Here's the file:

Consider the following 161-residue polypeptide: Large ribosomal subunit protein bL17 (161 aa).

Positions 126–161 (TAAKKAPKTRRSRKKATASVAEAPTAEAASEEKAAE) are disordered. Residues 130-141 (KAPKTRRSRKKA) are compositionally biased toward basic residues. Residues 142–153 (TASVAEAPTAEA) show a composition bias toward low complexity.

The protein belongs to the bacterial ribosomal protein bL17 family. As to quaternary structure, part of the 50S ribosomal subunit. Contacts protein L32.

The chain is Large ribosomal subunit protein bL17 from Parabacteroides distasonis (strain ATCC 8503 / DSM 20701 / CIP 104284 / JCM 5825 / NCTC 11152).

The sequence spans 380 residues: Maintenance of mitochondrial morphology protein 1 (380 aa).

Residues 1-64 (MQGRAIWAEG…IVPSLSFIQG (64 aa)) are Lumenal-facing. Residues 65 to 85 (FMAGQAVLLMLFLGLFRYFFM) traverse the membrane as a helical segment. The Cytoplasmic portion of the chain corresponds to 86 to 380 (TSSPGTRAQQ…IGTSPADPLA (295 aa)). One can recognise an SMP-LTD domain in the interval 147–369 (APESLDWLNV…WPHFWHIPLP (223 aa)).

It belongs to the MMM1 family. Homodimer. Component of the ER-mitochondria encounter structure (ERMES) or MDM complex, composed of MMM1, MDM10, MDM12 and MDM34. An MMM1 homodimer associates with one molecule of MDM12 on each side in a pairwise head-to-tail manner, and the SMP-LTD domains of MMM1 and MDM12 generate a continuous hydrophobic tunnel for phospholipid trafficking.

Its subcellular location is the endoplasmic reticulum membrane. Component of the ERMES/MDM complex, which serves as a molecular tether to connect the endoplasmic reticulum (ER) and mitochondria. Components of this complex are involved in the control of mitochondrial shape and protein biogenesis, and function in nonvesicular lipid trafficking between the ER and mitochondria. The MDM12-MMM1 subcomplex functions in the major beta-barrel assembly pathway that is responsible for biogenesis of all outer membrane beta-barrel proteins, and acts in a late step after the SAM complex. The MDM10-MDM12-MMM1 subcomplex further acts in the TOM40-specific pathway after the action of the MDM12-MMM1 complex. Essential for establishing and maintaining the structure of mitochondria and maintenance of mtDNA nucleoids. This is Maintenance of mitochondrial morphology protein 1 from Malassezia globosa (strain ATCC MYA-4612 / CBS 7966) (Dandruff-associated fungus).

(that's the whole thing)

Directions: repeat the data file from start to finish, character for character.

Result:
Consider the following 161-residue polypeptide: Large ribosomal subunit protein bL17 (161 aa).

Positions 126–161 (TAAKKAPKTRRSRKKATASVAEAPTAEAASEEKAAE) are disordered. Residues 130-141 (KAPKTRRSRKKA) are compositionally biased toward basic residues. Residues 142–153 (TASVAEAPTAEA) show a composition bias toward low complexity.

The protein belongs to the bacterial ribosomal protein bL17 family. As to quaternary structure, part of the 50S ribosomal subunit. Contacts protein L32.

The chain is Large ribosomal subunit protein bL17 from Parabacteroides distasonis (strain ATCC 8503 / DSM 20701 / CIP 104284 / JCM 5825 / NCTC 11152).

The sequence spans 380 residues: Maintenance of mitochondrial morphology protein 1 (380 aa).

Residues 1-64 (MQGRAIWAEG…IVPSLSFIQG (64 aa)) are Lumenal-facing. Residues 65 to 85 (FMAGQAVLLMLFLGLFRYFFM) traverse the membrane as a helical segment. The Cytoplasmic portion of the chain corresponds to 86 to 380 (TSSPGTRAQQ…IGTSPADPLA (295 aa)). One can recognise an SMP-LTD domain in the interval 147–369 (APESLDWLNV…WPHFWHIPLP (223 aa)).

It belongs to the MMM1 family. Homodimer. Component of the ER-mitochondria encounter structure (ERMES) or MDM complex, composed of MMM1, MDM10, MDM12 and MDM34. An MMM1 homodimer associates with one molecule of MDM12 on each side in a pairwise head-to-tail manner, and the SMP-LTD domains of MMM1 and MDM12 generate a continuous hydrophobic tunnel for phospholipid trafficking.

Its subcellular location is the endoplasmic reticulum membrane. Component of the ERMES/MDM complex, which serves as a molecular tether to connect the endoplasmic reticulum (ER) and mitochondria. Components of this complex are involved in the control of mitochondrial shape and protein biogenesis, and function in nonvesicular lipid trafficking between the ER and mitochondria. The MDM12-MMM1 subcomplex functions in the major beta-barrel assembly pathway that is responsible for biogenesis of all outer membrane beta-barrel proteins, and acts in a late step after the SAM complex. The MDM10-MDM12-MMM1 subcomplex further acts in the TOM40-specific pathway after the action of the MDM12-MMM1 complex. Essential for establishing and maintaining the structure of mitochondria and maintenance of mtDNA nucleoids. This is Maintenance of mitochondrial morphology protein 1 from Malassezia globosa (strain ATCC MYA-4612 / CBS 7966) (Dandruff-associated fungus).